This is not to say that the books after one and two don’t have value…they do. I would encourage a classroom library with the whole series so that if or when you use Harry Potter in a lesson plan, the students could continue the series as outside reading. Once they are hooked, it’s good to encourage them to continue by allowing them access to the series. Once you find s book that a student can get into, supply the rest of the books to promote outside literacy. This will help bridge the gap between required reading and reading for fun.
Because of its lack of real use in a lesson plan, I would give Harry Potter and the Prisoner of Azkaban ★★★☆☆ for classroom use.
Similar to the other books so far, Prisoner of Azkaban has a score of 880L and is recommended for ages 9-17. There is nothing inappropriate for younger readers and this is why most, if not all, the series is also considered middle grade (MG) reading material. The books do get longer as they go up in the series, which is a good way to ensure Reading stamina. For some reason book two is scored higher than book three, but it’s a minimal difference; this just means that if they had no problems getting through book two, they’ll definitely have no problem getting through book three. As Harry ages, so should the ages of the readers. Harry is 12 in this book, so I would recommend 12 and above, though younger ambitious readers will have no problem with any Harry Potter books thus far.
**Now, before the End Result, I would like to introduce to you this book’s Spotlight reader: our newest recruit to the #HPBlogateers, Jordan from TheBookishBakerBlog!!!**
We asked Jordan a question each, and she answered each one! So let’s showcase our Spotlight reader, Jordan!!
- ME: If you could be any Animagus (an Animagus is a person who can change into an animal that they choose, but only one), what would you choose?
“If I could be an Animagi, I think I would want to be a falcon, but according to Pottermore (the website of all thing HP), your Animagi usually is closely related or the same thing as your Patronus and if that’s the case then mine would be a Wolf.”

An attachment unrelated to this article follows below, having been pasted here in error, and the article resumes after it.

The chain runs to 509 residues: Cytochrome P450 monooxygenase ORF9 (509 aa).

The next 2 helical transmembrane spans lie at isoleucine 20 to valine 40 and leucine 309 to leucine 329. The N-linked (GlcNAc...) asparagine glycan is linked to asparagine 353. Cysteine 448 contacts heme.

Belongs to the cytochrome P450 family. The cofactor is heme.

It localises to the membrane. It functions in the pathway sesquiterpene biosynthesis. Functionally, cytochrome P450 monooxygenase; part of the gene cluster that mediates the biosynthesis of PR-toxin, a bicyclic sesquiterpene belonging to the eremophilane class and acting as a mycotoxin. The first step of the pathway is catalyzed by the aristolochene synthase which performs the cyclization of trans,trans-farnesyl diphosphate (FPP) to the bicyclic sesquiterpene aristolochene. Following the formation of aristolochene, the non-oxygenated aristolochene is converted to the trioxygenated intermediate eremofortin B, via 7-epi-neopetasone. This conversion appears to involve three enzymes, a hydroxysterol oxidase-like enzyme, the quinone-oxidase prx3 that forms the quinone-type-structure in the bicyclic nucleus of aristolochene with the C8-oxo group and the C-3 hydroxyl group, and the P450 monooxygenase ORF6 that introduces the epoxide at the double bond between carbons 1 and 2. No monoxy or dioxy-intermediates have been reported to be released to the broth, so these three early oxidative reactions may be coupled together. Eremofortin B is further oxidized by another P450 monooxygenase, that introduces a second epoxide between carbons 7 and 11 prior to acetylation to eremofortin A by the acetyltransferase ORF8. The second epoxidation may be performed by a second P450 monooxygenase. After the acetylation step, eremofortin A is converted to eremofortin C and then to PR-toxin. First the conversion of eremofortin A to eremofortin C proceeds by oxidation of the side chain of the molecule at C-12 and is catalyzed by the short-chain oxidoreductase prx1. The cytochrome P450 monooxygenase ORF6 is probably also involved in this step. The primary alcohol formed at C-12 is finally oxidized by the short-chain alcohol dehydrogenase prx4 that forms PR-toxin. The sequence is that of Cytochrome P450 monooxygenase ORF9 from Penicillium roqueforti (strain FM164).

- TIFFANY: If you could visit any shop in Hogsmeade, which would it be?
“The shop I’d visit in Hogsmeade is a classic: The Three Boomsticks.” *
*The Three Broomsticks is a hangout for anyone and serves excellent Butterbeer.
- JODIE: Who is your favorite Maurader (the makers of a secret map that shows where everyone is at any time in and around Hogwarts) and why?
“My favorite Marauder is absolutely Remus Lupin. When I fist read the books I would have said Sirius, but not so much anymore. Lupin is genuinely a good person and he is so kind, he knows what it’s like to struggle, and he’ll do anything to protect those he loves.”
- BONUS QUESTION: If you had a time turner, would you use it for school?
“If I had a time turner I wouldn’t use it for school. I don’t think I would use it at all unless it was an emergency. I wouldn’t want to risk messing up any timelines.”
Thank you to Jordan, our newest recruit and second Spotlight reader…who will hopefully continue our journey with book four, Harry Potter and The Goblet of Fire! Who will be next? Might it be…yours truly? 🙀
Do you really think I can give a Harry Potter book less than five stars? We all (and I’m speaking to the readers of the series) may have our “favorite” book in the series, but as a whole, the series never wavers from quality entertainment. The writing is done well, the characters fleshed out, and the twists always a surprise. If I hadn’t seen the movies or read this book before, I would have been shocked at the turnout. This book also inspires one of the classic Harry Potter pieces of memorabilia: the Time Turner. So you can’t hate on Azkaban, which means simply that this book is a definite ★★★★★ read.
And really, are you surprised?
More stuff coming soon, so stay tuned. I leave you with this!